Contextual Capacities

Urban analysis, understanding of ‘context,’ and specificity of a place, have long been intrinsic to architectural and urban discourse and practice. Today, this discussion is as relevant as ever, gaining renewed urgency in the face of numerous crises—be they environmental or related to equity and inclusion.

The course will explore the study and analysis of cities, context, and situations to formulate spatial interventions and urban transformations. It does so by examining existing theory and various architectural practices, highlighting the ‘context’ as an environmental, cultural, and social resource in the development and envisioning of spatial interventions.

Moreover, it provides tools for analyzing and understanding urban structures, fabrics, and situations, and for translating these into architectural potentials and spatial imaginaries. It further engages in critical discussions, on how to create meaningful spatial interventions and urban transitions, that can foster more sustainable, livable, and equitable cities.

This seminar’s aim is to establish a method to analyze and use existing urban situations and context as a driver in design development. Students will work in pairs for this assignment, which consists of two parts.

In Part One, they will analyze how the existing context and the analysis hereof can inform spatial interventions by reviewing literature and examining current and past architectural practices. All students will read and discuss the provided literature, with each group responsible for reviewing one text. Additionally, each student group will analyze a contemporary urban design project. The focus is on how existing urban situations influence spatial interventions and designs, exploring the relationship between urban situations and context, concept, and final design. The analysis also addresses the specific tools/methods used in the analysis of urban situations and contexts and in the translation into design concepts. Students also evaluate how the spatial intervention aims to improve the area and express their opinions on its success.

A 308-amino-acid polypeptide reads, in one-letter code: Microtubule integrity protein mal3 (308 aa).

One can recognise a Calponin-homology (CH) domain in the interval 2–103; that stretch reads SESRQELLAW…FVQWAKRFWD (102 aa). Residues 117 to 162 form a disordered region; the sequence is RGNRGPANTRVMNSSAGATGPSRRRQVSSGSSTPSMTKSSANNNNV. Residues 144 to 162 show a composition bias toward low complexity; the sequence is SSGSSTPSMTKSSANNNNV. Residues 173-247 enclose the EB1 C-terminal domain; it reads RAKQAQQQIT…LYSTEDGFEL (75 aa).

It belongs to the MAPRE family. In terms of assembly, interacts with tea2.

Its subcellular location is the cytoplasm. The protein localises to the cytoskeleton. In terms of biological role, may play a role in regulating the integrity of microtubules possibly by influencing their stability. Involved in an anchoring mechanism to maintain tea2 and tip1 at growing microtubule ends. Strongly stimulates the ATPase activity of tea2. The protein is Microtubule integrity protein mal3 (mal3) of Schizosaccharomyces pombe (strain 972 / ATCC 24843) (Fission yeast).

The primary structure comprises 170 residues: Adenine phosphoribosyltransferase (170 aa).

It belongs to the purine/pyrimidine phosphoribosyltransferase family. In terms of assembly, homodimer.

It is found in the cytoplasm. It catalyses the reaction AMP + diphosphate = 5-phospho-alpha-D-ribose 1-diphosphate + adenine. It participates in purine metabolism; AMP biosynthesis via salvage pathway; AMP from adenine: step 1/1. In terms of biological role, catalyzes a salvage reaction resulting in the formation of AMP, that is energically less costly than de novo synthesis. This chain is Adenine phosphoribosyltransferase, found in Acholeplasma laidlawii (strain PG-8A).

In Part Two, each student group individually analyzes a designated Boston site using tools from Part One. It is crucial to explore various analytical tools across scales and subjects, critically assessing analyses in relation to the case-study area and discussing them in terms of identified potentials for spatial interventions. Based on their analysis, each group will propose a spatial intervention that positively impacts the site and context, addressing aspects such as community building, resilience, connectivity, or housing. The concepts should be presented through diagrams or collages, serving as initial ideas pointing towards the development of design projects.

This course has an irregular schedule. Please see the course syllabus for details.